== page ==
Started off well. The macaroni looks good.

The cheeze sauce is smooth and creamy.

Green peas added.

This is about when it started to go wrong (and taste burnt).

Oh it looks so good. Sigh! Too bad it tastes like crap.

Coconut Curry Rice from 'Vegan on the Cheap' by Robin Robertson
I love the combination of coconut with rice. What a lovely invention!!! This was a satisfying meal!

I soaked the raw chick peas for two days. Yes! Two days!!! I don't know if you already know this but let me tell you what happens to chick peas after soaking for two days. First, it smells and second, it sprouts and third, it gets mucus-y (or sappy, depends on your perceptions). Even though I placed these soaked peas in the refrigerator after day one and I had a piece of seaweed soaking with them (the seaweed breaks up the sugars that cause gas), I found I had to rinse, rinse, rinse that stinky smell out. It never completely left until I boiled those suckers with more seaweed. And yes, you can eat sprouted chick peas.

A yummy savoury masterpiece. Curry makes anything taste good.

Tropical Betty from 'Vegan on the Cheap' by Robin Robertson
This dish could be called something I can't name here. It is sooooo good. Once I learned that I could put both the ripening bananas from on top of my refrigerator and the ripe mango my father gave me, along with pineapple and more coconut goodness, all in the same dish, I knew I had a winner on my hands. Warning: Ladies, if you feed this to your partner be prepared for them to grant you any wish you request. (Okay, maybe not any wish but I tried.) This is a refreshingly sweet tropical treat. The crust is a combo of shredded coconut, bread crumbs, sugar, almond milk, and butter. So good, I ate it raw too.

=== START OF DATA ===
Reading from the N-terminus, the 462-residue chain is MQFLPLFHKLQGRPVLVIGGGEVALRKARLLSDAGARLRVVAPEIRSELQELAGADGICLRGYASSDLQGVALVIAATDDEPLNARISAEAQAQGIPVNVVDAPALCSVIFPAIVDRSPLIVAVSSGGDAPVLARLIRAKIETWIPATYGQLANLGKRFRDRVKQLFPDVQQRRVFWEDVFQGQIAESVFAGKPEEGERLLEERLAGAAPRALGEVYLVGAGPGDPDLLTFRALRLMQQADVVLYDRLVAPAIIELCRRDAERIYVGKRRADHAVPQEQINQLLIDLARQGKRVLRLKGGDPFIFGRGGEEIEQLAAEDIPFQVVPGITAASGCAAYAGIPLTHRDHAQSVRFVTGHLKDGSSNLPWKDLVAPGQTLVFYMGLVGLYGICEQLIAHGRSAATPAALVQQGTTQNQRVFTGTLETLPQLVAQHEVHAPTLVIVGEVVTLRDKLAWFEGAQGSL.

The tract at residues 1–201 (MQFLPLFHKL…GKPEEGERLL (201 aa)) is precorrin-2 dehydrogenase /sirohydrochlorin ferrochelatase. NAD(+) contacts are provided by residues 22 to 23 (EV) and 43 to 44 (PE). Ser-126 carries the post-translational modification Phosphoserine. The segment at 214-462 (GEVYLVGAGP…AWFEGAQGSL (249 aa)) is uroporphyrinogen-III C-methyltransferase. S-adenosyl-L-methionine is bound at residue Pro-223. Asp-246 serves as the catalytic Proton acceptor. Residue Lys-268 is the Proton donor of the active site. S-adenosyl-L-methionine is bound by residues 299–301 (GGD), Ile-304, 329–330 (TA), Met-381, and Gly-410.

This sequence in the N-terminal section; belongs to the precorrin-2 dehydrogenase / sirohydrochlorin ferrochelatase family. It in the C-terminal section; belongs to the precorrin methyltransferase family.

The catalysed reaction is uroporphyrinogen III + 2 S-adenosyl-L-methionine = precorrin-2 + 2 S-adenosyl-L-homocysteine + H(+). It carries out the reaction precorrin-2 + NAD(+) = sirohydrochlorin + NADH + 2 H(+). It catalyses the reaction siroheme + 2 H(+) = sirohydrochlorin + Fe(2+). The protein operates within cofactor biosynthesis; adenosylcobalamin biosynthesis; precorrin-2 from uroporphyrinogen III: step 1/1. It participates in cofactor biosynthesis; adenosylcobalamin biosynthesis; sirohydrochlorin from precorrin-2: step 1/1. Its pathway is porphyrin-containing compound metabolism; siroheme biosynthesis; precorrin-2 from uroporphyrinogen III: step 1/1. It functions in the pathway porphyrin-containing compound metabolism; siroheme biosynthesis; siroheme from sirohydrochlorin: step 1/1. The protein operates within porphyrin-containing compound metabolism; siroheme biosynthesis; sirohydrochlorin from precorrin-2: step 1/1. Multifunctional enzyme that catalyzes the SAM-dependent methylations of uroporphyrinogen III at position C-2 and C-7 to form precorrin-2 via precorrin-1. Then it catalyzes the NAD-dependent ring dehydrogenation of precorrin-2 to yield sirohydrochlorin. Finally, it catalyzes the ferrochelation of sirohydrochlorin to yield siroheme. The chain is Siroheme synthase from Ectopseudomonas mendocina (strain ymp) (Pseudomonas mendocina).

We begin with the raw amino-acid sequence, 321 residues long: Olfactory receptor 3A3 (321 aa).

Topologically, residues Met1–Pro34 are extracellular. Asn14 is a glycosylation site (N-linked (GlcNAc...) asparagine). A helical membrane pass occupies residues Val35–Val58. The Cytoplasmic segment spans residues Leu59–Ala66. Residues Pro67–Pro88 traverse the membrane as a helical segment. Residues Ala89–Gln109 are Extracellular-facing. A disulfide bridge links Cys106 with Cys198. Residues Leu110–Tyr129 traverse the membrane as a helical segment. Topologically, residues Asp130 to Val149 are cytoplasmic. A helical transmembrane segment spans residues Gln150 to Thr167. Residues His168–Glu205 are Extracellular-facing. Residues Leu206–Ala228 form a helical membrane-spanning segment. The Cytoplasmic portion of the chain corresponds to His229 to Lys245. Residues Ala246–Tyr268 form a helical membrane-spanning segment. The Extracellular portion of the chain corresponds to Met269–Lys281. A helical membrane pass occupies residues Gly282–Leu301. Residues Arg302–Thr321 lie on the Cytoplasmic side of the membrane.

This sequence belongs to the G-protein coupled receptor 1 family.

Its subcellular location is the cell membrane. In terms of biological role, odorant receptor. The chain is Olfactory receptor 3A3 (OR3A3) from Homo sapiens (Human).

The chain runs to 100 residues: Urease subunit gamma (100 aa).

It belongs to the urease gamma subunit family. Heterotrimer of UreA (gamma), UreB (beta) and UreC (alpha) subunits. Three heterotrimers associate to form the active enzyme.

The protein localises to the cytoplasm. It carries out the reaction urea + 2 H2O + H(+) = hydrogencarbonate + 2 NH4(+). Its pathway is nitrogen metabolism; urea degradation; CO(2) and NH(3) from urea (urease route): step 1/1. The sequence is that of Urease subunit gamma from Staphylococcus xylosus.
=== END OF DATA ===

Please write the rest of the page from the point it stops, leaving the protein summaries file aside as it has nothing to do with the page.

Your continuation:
Yummy tropical filling.

The crust that tastes good raw and cooked.

Topped with some Vanilla Island coconut ice cream from Coconut Bliss.

Penne-Wise Peanutty Pasta from 'Vegan on the Cheap' by Robin Robertson
This peanutty pasta survived the LeCreuset trip. Perhaps, I kept a sharper eye. The result was a very tasty, slightly sweet meal that was filling and satisfying.

Sneaking in the veggies.

Indian-Spiced Lentil Ragu from 'Vegan on the Cheap' by Robin Robertson

This was such a tasty treat. I loved to eat this ragu just like this by the spoonful. Forget the rice. I think it's the spinach that has the satisfying flavour. The texture is really creamy and mild.

Didn't really like the rice so much. I haven't had too much luck with cooking brown basmati rice lately. Maybe it's that darned Le Creuset pot.

Rice Pudding from recipe on the Internet

Lucky to find such a great recipe like this on the internet. A great way to use up an overexcess of too moist brown basmati that was cooked in Le Creuset cookware. I think this is the recipe I used. I don't remember there are so many recipes on the internet. It was so sweet and tasty and reminded me of the Indian desserts I love so much except without the dairy. Yes, those are raisins.

Tofu Fried Rice from 'Vegan on the Cheap' by Robin Robertson

Black Beans with Sofrito over Rice from 'The Tropical Vegan Kitchen' by Donna Klein
This recipe had to be completed in two parts. First, the sofrito I learned is a tomatoey/peppery sauce which sauce that is takes its own share of seasonings. Next, it is added to the black bean preparation. It tasted okay. Nothing too exciting or amazing. Maybe it needed some hot sauce.

Again, crappy rice.

Island Casserole from 'Vegan on the Cheap' by Robin Robertson